The Bains of 1978 influenced the adoption of corporate management in councils whereby council affairs were dealt with as a whole and with co-ordinated forward planning, comprehensive distribution of resources and proper performance monitoring. Bains' review had major influence on the engagement of more powerful general managers, councillors becoming policy makers, and staff free from administrative councillor interference.[3]

1980s[edit]

Completed by the NSW Local Government Boundaries Commission, this review focused on the efficiencies in the mergers of rural and regional councils and the anticipated economies of scale in service provision.

1990s[edit]

The Carr-led Labor government initiated the Local Government Reform Task Force of 1995-97, the principal outcome of which was to promote resource sharing through the various regional organisations of councils.[3] Triggered by a paper issued by the NSW Local Government and Shires Association, twenty-one councils reviewed their own position and explored three options including the status quo, models for resource sharing and a merger. However, only four councils entered into voluntary mergers in order to avoid potential forced amalgamations.[3]

2000s[edit]

The Sproats Inquiry into the structure of local government in eight council areas of the Inner City and Eastern Suburbs of Sydney was commissioned by the state government in October 2000. Despite recommendations for mergers, with the Carr government maintaining a no-forced amalgamation policy, no mergers transpired until late 2008 when Sproats was invited to review his earlier paper, including revisiting the controversial proposal to amalgamate the City of Sydney Council with the South Sydney City Council.[3]

The Carr government abandoned its policy of no forced mergers after the 2003 state election. Within a year, regional “super” councils were legislated for Inner Sydney, surrounding Canberra, Goulburn and Tamworth; four general purpose and two county councils were merged in Clarence Valley, as well as a number of other smaller-scale rural council amalgamations.[3]

2010s[edit]

In October 2013, the NSW Government released the findings of an independent review of local government in New South Wales. The review findings, entitled Revitalising Local Government, examined historical and projected demographic data, financial sustainability, and other measures and projected the long-term viability all local government bodies in the state. Included in the report were 65 recommendations to the Government.[5]

The Government released its response to the review findings in September 2014 and then facilitated discussions with certain local government authorities with a view towards merger and/or amalgamation.[6] In April 2015, the NSW Government referred the review findings and its responses to the NSW Independent Pricing and Regulatory Tribunal (IPART) to act as the Expert Advisory Panel and to review local council Fit for the Future proposals.[7] Releasing its final report in October 2015, the IPART reviewed submissions from local government authorities and others with a view towards establishing authorities that have the scale and capacity to engage effectively across community, industry and government, are sustainable and efficient, and that effectively manage infrastructure and deliver services for local communities.The IPART found that:[8][9]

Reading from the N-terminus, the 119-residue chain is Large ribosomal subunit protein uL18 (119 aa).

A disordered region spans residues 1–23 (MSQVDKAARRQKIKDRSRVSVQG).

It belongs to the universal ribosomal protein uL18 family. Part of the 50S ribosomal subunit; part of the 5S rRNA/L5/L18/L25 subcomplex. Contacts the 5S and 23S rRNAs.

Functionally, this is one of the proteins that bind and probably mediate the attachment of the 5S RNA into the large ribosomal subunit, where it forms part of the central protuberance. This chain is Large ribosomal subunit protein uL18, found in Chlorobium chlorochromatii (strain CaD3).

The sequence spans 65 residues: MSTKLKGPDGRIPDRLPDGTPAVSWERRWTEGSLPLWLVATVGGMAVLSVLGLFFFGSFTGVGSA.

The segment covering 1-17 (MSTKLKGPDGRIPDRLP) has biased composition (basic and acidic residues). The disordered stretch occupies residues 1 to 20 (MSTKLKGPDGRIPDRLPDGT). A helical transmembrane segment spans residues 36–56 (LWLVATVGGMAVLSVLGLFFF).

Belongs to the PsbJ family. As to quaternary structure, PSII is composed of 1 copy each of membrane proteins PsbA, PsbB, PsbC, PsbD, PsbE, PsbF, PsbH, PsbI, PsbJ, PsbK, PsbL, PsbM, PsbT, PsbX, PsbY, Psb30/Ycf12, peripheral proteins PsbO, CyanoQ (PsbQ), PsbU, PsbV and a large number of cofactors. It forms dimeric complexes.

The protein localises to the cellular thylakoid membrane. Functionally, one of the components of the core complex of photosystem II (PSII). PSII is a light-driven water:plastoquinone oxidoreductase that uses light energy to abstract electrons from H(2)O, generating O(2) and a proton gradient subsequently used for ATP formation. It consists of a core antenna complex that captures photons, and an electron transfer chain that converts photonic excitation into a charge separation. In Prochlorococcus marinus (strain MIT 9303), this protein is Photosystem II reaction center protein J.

• 71 per cent of councils in metropolitan Sydney were 'not fit', primarily because councils did not propose a merger despite clear benefits; and
  • 56 per cent of councils in regional NSW were 'not fit', due to not proposing a merger despite clear benefits, ongoing deficits or both.

The IPART proposed a series of council mergers and amalgamation in both metropolitan and regional areas which proposed a reduction in the number of councils from 152 to 112.[10] The NSW Government invited local government authorities to respond by 20 November 2015. Public response to the proposed amalgamations was mixed.[11] Following consideration of the submissions, the Minister for Local Government referred merger proposals to the Chief Executive of the Office of Local Government (OLG) for examination and report under the Local Government Act. The OLG Chief Executive delegated the examination and reporting functions to Delegates who conducted public inquiries and invited further written submissions by 28 February 2016.[12] On 12 May 2016, following a further review by the Minister for Local Government and the independent Local Government Boundaries Commission, Premier Mike Baird announced the creation of 19 new councils, through amalgamations and mergers, with immediate effect. The Minister indicated in principle support to create a further nine new councils, subject to the decision of the courts.[13][14] On the same day, the Governor of New South Wales acted on the advice of the Minister, and proclaimed the 19 new local government areas.[15]